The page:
Thousands Give DNA To Further Crowdsourced Breast Cancer Research Project


“It’s really phenomenal that we’ve had that type of response."

Thousands of metastatic breast cancer patients nationwide have given researchers access to their tumors and DNA in the hopes it will lead to breakthrough treatments and therapies for one of the most deadly forms of cancer.

As the groundbreaking study enters its second year, more than 2,900 women and men have signed on to participate in the Metastatic Breast Cancer Project (MBCproject) since it launched Oct. 20, 2015. Spearheaded by the Broad Institute of the Massachusetts Institute of Technology and Harvard, the project aims to find possible new treatments for the disease by examining patient-submitted DNA and medical records.

Thirty-eight patients from Connecticut have expressed interest in the project and 21 of them have taken the next step and signed consent forms granting researchers access to their medical files and DNA as of November, according to Corrie Painter, the cancer researcher directing the MBCproject. Word of the project is spreading, in Connecticut and beyond, largely through word of mouth within the metastatic breast cancer community, she said.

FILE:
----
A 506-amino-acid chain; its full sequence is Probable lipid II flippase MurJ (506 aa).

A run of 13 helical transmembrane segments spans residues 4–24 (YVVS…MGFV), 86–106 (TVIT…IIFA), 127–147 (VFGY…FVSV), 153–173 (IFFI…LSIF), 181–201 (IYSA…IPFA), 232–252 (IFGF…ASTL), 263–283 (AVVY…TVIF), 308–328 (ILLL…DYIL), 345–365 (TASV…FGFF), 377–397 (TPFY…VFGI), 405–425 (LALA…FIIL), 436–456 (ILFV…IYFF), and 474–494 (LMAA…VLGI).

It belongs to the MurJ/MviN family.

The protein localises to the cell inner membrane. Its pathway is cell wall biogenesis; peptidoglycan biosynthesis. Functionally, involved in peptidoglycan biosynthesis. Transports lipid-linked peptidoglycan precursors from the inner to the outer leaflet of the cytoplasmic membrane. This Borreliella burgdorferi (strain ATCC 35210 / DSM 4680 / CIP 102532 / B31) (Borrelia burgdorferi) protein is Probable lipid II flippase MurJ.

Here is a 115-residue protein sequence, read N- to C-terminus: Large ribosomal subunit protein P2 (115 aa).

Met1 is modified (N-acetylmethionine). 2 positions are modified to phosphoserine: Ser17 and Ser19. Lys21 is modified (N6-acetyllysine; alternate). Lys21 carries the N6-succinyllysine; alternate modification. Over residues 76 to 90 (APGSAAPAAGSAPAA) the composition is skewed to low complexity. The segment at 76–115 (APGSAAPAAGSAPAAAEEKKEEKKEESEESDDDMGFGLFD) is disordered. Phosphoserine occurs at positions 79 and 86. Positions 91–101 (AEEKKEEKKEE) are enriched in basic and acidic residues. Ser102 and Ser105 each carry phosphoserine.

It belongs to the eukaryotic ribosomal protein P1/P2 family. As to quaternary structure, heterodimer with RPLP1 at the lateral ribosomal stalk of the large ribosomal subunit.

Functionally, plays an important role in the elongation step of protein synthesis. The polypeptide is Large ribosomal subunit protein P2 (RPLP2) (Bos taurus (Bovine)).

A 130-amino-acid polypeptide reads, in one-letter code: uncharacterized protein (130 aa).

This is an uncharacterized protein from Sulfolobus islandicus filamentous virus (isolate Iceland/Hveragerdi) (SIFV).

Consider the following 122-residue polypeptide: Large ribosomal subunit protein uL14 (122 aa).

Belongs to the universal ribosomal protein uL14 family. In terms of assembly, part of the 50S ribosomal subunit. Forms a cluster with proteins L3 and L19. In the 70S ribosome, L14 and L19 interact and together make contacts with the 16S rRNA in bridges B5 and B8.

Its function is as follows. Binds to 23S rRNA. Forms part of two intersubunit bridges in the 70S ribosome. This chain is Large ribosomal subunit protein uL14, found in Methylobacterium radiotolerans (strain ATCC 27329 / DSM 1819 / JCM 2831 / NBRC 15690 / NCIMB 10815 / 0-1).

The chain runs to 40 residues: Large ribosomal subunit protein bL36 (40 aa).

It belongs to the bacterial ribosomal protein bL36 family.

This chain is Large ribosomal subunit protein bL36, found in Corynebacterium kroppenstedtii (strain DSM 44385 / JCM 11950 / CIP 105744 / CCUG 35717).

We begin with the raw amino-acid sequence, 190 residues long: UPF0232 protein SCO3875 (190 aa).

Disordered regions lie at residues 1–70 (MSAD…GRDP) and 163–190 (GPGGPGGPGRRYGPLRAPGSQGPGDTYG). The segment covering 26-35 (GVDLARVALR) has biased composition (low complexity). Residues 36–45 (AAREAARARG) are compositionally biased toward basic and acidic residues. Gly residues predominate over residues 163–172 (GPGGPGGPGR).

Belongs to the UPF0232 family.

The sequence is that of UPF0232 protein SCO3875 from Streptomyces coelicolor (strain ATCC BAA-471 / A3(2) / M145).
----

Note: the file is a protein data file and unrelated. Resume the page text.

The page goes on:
“It’s really phenomenal that we’ve had that type of response,” she said.

The MBCproject is unique, she said, because it is patient-driven and gives researchers access to DNA samples they otherwise wouldn’t have. The online consent forms being used, she added, is allowing them to amass a much larger—and still growing—base of participants nationwide than other studies have had.

Crowdsourced medical studies, where patients proactively provide information or samples on their own behalf, have gained popularity in recent years. They have been used to research various diseases, including ALS, or amyotrophic lateral sclerosis, and genetic disorders, according to a 2012 study published in the Journal of Medical Internet Research.

The Internet and social media have allowed the trend to spread, the study found, and the resulting large pools of participants “have the potential to facilitate next-generation understanding of disease and drug response.”

Metastatic breast cancer, also known as stage IV or advanced breast cancer, is cancer that has spread beyond the breast to other organs such as the bones, lungs, liver or brain. Metastatic breast cancer cannot be cured, but it can be treated.

Connecticut has the second highest incidence of new invasive breast cancer cases in women at 138 per 100,000, the U.S. Centers for Disease Control and Prevention reports. The national rate is 123 per 100,000. The state’s breast cancer mortality rate is 18.6 per 100,000 women, according to the CDC. The data is from 2013, the most recent year available.

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Gary Ricke